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In California, we have seen a significant reduction in lubricity long before ULSD. When the low lubricity fuel was introduced, we saw a lot of injection pump failures in older diesels. Seems a lot were Stanadyne distributor style pumps as used on 6.5L GM diesels and International V-8's. Those pump problems were addressed with improved replacement pumps, but I wonder what affect it is having on internal engine parts. I was noticing higher oil consumption in many units around the same tme. After EGR was introduced, even higher oil consumption. My EGR engines don't have that many miles on them yet. I should do oil anlysis on them. I am hearing from other fleets of fewer miles between in-frame overhauls.
 
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Old 04-15-2009, 09:29 PM
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I thought the 6.7 was a simple pushrod with post combustion urea injection whereas the 6.4 uses regen spraying fuel on the exhaust stroke.

If this is the case wouldn't the 6.7 technically be more simple than the 6.4 engine for engine?
 
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Old 04-15-2009, 10:33 PM
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The 6.7 is no simpler then the 6.4. Maybe in the fact that it is single turbo vs. the 6.4's sequential. Both are 32 valve push rod engines.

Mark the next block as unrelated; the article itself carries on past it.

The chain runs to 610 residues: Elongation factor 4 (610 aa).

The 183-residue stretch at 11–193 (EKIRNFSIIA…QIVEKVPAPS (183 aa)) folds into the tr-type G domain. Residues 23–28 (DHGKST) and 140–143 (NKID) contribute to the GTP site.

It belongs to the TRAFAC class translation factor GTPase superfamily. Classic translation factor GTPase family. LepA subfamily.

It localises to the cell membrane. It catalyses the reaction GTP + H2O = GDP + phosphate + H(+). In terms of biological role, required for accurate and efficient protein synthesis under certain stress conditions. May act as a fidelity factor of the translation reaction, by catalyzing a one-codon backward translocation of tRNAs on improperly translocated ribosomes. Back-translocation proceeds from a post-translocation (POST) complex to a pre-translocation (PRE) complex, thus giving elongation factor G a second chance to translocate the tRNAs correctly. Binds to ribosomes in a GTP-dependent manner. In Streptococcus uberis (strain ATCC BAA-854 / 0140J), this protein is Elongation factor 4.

Urea injected has nothing to do with DPF regeneration. They are both part of the emissions system but do entirely different tasks.

A 6.4 has a DPF, a 6.7 will have a DPF and an SCR NOx catalyst. The 6.7 will still have the added injector pulse to increase EGTs, as well as the urea injection system infront of the NOx catalyst.

The DPF filters soot, the SCR/NOx catalyst reduced NOx emissions.
 
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Old 04-15-2009, 10:59 PM
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Originally Posted by Lead Head View Post
The 6.7 is no simpler then the 6.4. Maybe in the fact that it is single turbo vs. the 6.4's sequential. Both are 32 valve push rod engines.

Urea injected has nothing to do with DPF regeneration. They are both part of the emissions system but do entirely different tasks.

A 6.4 has a DPF, a 6.7 will have a DPF and an SCR NOx catalyst. The 6.7 will still have the added injector pulse to increase EGTs, as well as the urea injection system infront of the NOx catalyst.

The DPF filters soot, the SCR/NOx catalyst reduced NOx emissions.
Ok but the fact that the 6.7 doesn't have regen on the exhaust stroke isn't more simple as far as the engine is concerned?
 
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Old 04-15-2009, 11:36 PM
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The 6.7 still has the injector pulse on the exhaust stroke...It still has a DPF that needs to be regenerated...